Case Studies

The Network Powering our Light Festivals

The Network Powering our Light Festivals

By Susan Mulholland

Light festivals in England are as festive as, well, the festive season itself. Parks, city centres, forests and public gardens are being transformed and attracting new audiences in search of their festive treat.

For the established light festivals in the North of England, the continued popularity is encouraging but comes with the added challenges of maintaining exclusivity and programming those ‘wow’ pieces, year on year with the same, or less funding.

How then, are members of LUTN tackling this? For Phil Holmes, Artistic Director, Lightpool, the solution lies in the power of the network itself. We talk about how the network is crucial when collaborating on international programming or commissioning new work from UK artists and what the benefits are to festival directors, audiences and artists of such joined up thinking.

Wavefield Lightpool Festival


Wavefield  is a playful installation featuring a series of light up, sound emitting seesaws which get louder and brighter the more people play on them. The work was created by Canadian designers from Lateral Office and CS Design, with a soundscape by Toronto composer Mitchell Akiyama and featured in several UK light festivals in 2019.

“The power of the network was the only way any of us could have afforded that work.” Although financial issues aren’t the only criteria for selecting work, directors have to be realistic. International work is expensive because it’s heavy, so needs to be on a freighter and might need a crane to install it. There are then costs for artists’ flights and accommodation. You might need security for the art work. Something like Wavefield might cost almost half of our budget.”

So why take such a financial risk?

“The risk is less if you’re sharing the cost of course but you want to show that you are a premium festival. The big international pieces bring credibility, like a department store needing the kudos that comes with selling Chanel. The demand comes from audiences too, each year they want something different, something they haven’t seen before.”

Another factor to consider is that if several festivals programme the same work, there’s a danger that they can lose their unique identity. How do directors mitigate that?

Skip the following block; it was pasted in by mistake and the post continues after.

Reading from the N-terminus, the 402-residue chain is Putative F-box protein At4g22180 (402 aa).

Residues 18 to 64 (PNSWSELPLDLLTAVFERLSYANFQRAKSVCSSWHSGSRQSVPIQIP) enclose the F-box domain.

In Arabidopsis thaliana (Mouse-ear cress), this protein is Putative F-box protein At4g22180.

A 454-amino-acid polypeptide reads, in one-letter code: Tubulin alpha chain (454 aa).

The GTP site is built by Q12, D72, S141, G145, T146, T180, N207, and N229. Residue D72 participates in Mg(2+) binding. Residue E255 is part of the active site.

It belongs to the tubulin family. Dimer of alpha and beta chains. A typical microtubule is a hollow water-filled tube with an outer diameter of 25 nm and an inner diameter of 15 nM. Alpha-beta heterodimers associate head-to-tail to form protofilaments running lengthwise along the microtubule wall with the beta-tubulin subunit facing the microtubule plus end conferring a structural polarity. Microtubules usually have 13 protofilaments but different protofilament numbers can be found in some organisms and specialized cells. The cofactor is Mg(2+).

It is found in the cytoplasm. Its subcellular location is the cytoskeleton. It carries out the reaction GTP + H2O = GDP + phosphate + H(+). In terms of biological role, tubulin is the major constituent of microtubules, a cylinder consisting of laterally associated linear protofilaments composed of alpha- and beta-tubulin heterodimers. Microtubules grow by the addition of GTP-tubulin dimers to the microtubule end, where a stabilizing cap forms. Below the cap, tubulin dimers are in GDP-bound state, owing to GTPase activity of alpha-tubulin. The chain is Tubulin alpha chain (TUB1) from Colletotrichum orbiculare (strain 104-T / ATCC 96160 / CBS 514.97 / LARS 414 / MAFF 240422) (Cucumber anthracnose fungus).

“That’s another strength of the network; we talk to one another. Not everyone will want the same piece in the same year, and we are each mindful of not replicating a festival in a neighbouring region. It’s not straightforward though, some of us are NPOs whilst others are waiting for funding decisions before they can fully commit to taking a particular artwork.”

If the majority of the large-scale work needs to be imported, what about home-grown work? How is the network working with artists here in the UK?

Phil recognises the challenge in this; “Funding models in other countries are different, for example, Lumiere in Lyon, has a budget of millions of euros. We can’t compete with that but that doesn’t mean we’re not trying to develop artists here.”

Butterflies Lightpool Festival


LUTN’s Shine programme aims to nurture and develop new talent, giving artists the opportunity to exhibit or perform new work at a number of Light Up The North festivals. Network members can contribute financially to the scheme, thereby sharing the cost of developing a new artist and their new piece. Shine artists must be new artists and can be people who haven’t worked with light before.

“Last year two of the people were architects, this year one of the artists is an electrician so they’d never done anything in this field before – it’s exciting.”

The nurturing is not limited to funding, artists can have guidance on their designs, budgets, risk assessments and further fundraising.

“That’s great for artists, whether they are huge like Wavefield or a new artist; for Wavefield they’re making more money which they can re-invest in new work; for new artists it is the support of the network to make the work happen in the first place and then the exposure and crucial credibility.”

The network is not only enabling new work to be created, but also able to use its international standing, to export that work to festivals in other countries. 2022’s Shine artist Ann Bennett has gone on to exhibit at international festivals including in Cluj-Napoca, Romania.

Given the financial challenges faced by all members of the network, there’s clearly a huge task at hand, organisations have shown extraordinary resilience in recent times, but some big changes need to happen. For Phil, one answer may lie internationally.

“The international connections we already have are important and could bring further opportunities for co-commissioning and co-programming. LUTN is hoping to join the International Light Organisation, of which Durham Leeds and Blackpool are already members.”

Whilst the funding landscape is a little uncertain, the passion and drive to bring the very best lightworks to the UK is still burning bright.

Susan Mulholland is a writer from North East England.